Main     Article 7J17 by Richard Pavlicek    

Self-Destructing

Good morning, Mr. Phelps. Your mission, should you choose to accept, is to make this contract. But I must warn you: Subversive agents have infiltrated the playing area and will undermine your actions. If you need help, and I’m sure you will, you may select your mission team from the photos attached. Be careful!

This deal will self-destruct in 10 minutes.

3 NT by South

None Vul
S 6 5 4
H Q 9 2
D A K 8 6 4
C 9 2
S A K 8 7
H A J 8 6 5
D 9 5
C 6 5
TableS 9 2
H 7 3
D J 10 7 3
C J 10 8 7 4
Lead: H 6S Q J 10 3
H K 10 4
D Q 2
C A K Q 3

West

2 C
North

3 NT
East

All Pass
South
1 NT

West’s 2 C overcall is Landy (showing both majors) and he leads the H 6, which you presume is fourth best. The lead gives you a free finesse and ensures eight tricks (two hearts, three diamonds and three clubs), but great care is necessary to enjoy a ninth trick.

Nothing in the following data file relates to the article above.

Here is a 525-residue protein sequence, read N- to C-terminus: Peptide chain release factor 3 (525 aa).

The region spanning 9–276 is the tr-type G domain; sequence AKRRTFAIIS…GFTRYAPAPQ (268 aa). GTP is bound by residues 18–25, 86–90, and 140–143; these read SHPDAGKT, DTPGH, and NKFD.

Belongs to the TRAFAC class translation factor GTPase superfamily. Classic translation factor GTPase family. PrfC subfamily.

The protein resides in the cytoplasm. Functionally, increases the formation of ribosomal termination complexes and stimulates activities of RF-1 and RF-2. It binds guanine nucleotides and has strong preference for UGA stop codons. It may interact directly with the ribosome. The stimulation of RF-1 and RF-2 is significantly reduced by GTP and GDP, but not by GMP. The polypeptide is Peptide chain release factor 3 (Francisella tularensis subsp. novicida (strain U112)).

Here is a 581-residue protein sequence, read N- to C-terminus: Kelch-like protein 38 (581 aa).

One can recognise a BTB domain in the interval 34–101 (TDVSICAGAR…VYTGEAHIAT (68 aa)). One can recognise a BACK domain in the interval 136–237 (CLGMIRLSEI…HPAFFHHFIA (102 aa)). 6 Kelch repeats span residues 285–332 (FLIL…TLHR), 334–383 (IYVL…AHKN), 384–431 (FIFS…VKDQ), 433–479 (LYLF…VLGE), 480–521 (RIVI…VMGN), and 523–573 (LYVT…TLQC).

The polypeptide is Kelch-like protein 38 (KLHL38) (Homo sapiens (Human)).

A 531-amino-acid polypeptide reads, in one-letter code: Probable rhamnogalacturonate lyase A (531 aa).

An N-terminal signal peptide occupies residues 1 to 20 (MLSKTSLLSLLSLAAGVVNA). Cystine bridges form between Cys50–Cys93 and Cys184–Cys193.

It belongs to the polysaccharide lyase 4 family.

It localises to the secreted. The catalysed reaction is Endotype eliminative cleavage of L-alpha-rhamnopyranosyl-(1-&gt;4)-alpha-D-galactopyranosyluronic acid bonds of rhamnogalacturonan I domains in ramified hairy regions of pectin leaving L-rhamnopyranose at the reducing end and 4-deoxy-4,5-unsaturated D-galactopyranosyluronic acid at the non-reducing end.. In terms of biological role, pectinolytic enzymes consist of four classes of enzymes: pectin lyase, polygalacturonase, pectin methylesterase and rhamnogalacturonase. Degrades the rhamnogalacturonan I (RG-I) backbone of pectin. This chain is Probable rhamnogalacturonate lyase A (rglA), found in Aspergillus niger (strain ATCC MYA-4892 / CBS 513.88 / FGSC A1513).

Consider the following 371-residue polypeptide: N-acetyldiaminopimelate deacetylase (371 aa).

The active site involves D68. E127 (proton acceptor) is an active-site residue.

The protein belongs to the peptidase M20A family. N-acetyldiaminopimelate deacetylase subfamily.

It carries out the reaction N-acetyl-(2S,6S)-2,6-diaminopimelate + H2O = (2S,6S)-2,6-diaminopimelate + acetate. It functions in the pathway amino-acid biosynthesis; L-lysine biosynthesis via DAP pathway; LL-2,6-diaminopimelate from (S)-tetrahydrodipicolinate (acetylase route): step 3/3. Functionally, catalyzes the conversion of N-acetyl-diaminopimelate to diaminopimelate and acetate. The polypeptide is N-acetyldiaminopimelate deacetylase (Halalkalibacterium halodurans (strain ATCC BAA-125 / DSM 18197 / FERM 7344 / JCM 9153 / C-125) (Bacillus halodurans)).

The first key play is to win the heart king, else West could prevent you from reaching dummy later in hearts. There is not enough time to establish a spade trick (West would set up his hearts first) so you correctly work on diamonds by winning the queen and crossing to dummy’s king. You next lead the D A, right?

Wrong! If you did, you would self-destruct! You can safely pitch a club on the D A, but when you next give East his diamond trick your hand would be squeezed: You need to keep both hearts to reach dummy, and obviously you can’t afford to pitch a club winner; if you pitched a spade, East could shift to spades and West could establish his long spade to set you.

The correct play is to concede a diamond on the third round (or second round), keeping a high diamond in dummy. Now the defense is helpless to stop you from winning nine tricks.

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© 1999 Richard Pavlicek